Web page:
Descriptive Narrative Ideas
In order for a descriptive narrative to be successful, it must make the reader aware of how the author felt about a particular situation and why. Even though it may not immediately appear that any story or situation from your own past can compare with great literary stories, upon further reflection, you may realize that many points in your life are narrative worthy.
The act of bringing another human being into the world or being close to someone who does is a life changing experience suitable for a descriptive narrative. For example, if you have a baby sister, you can use the emotions and thoughts you had on the day she was born as the topic of a descriptive narrative. Sharing in the birth of a baby is a universal experience to which others can relate. You can add a unique angle by describing how you felt seeing your mother experience the pain of childbirth in addition to your feelings about having a new sibling.
Truly great pieces of art have the capacity to reconstruct a person’s deepest moral positions. The viewing of a brilliant painting like Van Gogh’s "Starry Night," or Turner’s "The Slave Ship," can be an enlightening experience comprised of highly charged emotions. At the center of a descriptive narrative is a significant situation that touched the author in a personal way. Whether it’s a novel, sculpture or other work, amazing art has the capacity to create some of the most memorable and influential life experiences.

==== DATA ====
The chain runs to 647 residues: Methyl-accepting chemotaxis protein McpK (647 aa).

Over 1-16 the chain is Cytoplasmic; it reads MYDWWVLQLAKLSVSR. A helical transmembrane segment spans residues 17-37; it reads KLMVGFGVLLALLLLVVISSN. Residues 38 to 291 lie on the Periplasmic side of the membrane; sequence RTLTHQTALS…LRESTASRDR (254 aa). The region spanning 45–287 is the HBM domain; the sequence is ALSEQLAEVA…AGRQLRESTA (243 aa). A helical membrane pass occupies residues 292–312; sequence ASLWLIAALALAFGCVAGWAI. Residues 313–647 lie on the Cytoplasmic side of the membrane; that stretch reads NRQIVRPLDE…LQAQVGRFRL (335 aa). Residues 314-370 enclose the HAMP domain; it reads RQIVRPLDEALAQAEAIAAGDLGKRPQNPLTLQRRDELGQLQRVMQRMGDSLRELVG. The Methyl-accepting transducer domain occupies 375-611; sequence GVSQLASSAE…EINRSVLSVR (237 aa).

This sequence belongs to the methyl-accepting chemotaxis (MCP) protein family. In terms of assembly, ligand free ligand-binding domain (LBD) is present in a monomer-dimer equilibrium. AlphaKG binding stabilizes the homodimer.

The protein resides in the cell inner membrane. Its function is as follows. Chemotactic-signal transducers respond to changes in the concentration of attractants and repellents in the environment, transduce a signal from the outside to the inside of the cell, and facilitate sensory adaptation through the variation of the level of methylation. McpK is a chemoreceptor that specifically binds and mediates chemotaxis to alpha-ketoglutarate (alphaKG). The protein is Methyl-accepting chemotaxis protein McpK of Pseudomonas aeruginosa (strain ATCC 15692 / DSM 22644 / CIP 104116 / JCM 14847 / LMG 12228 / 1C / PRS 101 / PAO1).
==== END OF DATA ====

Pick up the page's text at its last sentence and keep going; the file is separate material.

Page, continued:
After committing to hard work and determination, few feelings and experiences can equal those a person has upon achieving a long and arduous goal. The moment of achievement, whether it’s walking on graduation day or standing over a finished painting, is one that includes a wide range of emotions. Reflecting on such a moment brings back these emotions, and capturing them well in a descriptive narrative fulfills the objective of such an assignment.
Even though life is full of moments and situations that are truly great and planned out, the element of surprise leads to many emotionally charged experiences. Whether this is walking through the streets of Florence and randomly stumbling upon a Fresco or digging through your Grandmother’s attic and finding an invaluable stone, when weighing descriptive narrative focus ideas recall surprising encounters that left a lasting impression.
Jake Shore is an award-winning Brooklyn-based playwright, published short story writer and professor at Wagner College. His short fiction has appeared in many publications including Litro Magazine, one of London's leading literary magazines. Shore earned his MFA in creative writing from Goddard College.